More like, without Android, the device makers would be nothing. They've tried taking popular Android devices and putting a different OS, like Windows Phone, on the same hardware, only to discover it wouldn't sell. So Android is rather key to their present success.

        Are you still futilely trying to insist Android is not available for free, even after I pointed out where you could get it for free? I realize it's hard for a Microsoft fanatic (or have you become an Intel fanatic instead? Hard to keep track) to admit to losing face, but really...
        • Android is not free, and you and everybody else is paying for it,

          one way or another.

          Also, Google is being investigated, as we speak, for intimidation tactics which force the OEMs to not use anything other than Android in their devices. Sure, there are OEMs who do put WP8 in their devices, but that's part of the plan, where the device makers put "just enough" non-Android OSes in their phones, so as not to be charged with anti-trust violations. Try to keep up. Reading is fundamental, and staying informed is even more crucial. Otherwise, you'll keep making the same mistakes which you include in your posts all the time.

          On a related note: If MS gets a license fee from the OEMs who include Android in their devices, and that fee comes to around $10-15, who is paying for it? Google is not. And the OEMs might not. But, when it comes to the final price for the device, you can be sure that, the fee is being collected, either from the cell-plans, or by the OEMs selling them a bit higher to the plan providers. And, when a smartphone is sold without a plan, you can be sure that, if Android is included, it comes with the $15 already reflected in the purchase or retail price.

          It's like corporate taxes. Those taxes are hidden in the total cost of whatever a corporation sells to its consumers. IOW, the corporate taxes, which are considered part of the costs of operation to a business, are passed on to the consumer in the form of higher prices on the products and services which that company sells to a consumer. Likewise with the Android tax, which is Microsoft's take in the form of a license fee to the OEMs. It might not amount to much when compared to the price of a smartphone that costs some $500-800, but, it's still part of the cost of the device.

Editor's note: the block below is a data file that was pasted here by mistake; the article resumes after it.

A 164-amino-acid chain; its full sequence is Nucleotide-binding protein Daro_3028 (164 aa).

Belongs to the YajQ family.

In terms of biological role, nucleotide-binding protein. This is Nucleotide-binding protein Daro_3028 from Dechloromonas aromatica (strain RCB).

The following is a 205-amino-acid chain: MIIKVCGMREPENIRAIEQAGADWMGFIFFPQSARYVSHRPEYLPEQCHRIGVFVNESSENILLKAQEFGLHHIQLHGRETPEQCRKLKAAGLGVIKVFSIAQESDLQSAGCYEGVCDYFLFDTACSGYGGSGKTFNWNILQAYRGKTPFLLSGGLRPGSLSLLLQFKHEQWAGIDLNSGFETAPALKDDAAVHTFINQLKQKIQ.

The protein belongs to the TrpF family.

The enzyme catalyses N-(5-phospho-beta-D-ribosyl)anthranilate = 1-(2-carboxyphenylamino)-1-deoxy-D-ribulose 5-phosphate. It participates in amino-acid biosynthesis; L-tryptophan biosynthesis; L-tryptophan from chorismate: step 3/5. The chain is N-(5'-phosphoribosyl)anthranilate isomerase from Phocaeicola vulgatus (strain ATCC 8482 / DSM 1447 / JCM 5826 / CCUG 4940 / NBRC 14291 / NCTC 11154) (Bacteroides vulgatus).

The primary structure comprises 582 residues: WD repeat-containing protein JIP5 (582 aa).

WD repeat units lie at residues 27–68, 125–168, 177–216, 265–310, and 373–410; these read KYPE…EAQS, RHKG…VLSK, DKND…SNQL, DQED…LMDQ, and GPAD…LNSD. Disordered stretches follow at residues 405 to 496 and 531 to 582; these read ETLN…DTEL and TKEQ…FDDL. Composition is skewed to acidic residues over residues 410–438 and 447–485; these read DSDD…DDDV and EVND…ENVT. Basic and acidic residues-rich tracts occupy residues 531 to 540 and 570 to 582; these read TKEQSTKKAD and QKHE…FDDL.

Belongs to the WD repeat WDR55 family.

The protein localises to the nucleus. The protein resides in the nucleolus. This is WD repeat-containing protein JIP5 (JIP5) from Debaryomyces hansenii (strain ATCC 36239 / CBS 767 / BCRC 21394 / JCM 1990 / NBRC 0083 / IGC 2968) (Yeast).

Also, Android is just a means for Google to earn advertising income. Part of the data streams which reach a smartphone with Google, is for the advertising. A consumer is paying for that bandwidth, and Google is gaining sales from it. It's not that high a cost when one considers it on a per smartphone basis, but it adds up to many millions, and perhaps billions, in advertising dollars to Google.

          In essence, and like most people with a brain understand, "ain't nothing free".
          • Re: "ain't nothing free"

            How much did you get paid to say that?
  • wow

    that's about how much the big guys at apple got in bonuses this year witch they promptly cashed out .
  • Looks like Apple got their 15 minutes.....

    You have a drop iof something like 40% in the stock price [since the high of over $700.
    You have this bond mess.
    And you have a CEO who has no innovation. Since Jobs death [and even before when everyone knew Cook would take over] Cook has done almost nothing to stop the slide [meanwhile he rakes in million in his salary].
    Jobs never wanted an iPad Mini. Cook comes out with one and the regular iPad sales drop [reminder: larger markup on the regular iPad than the mini].
    MacBook and AirBook sales have also dropped.
    The recent McBooks announced models are so over-priced they should be called Lisa II.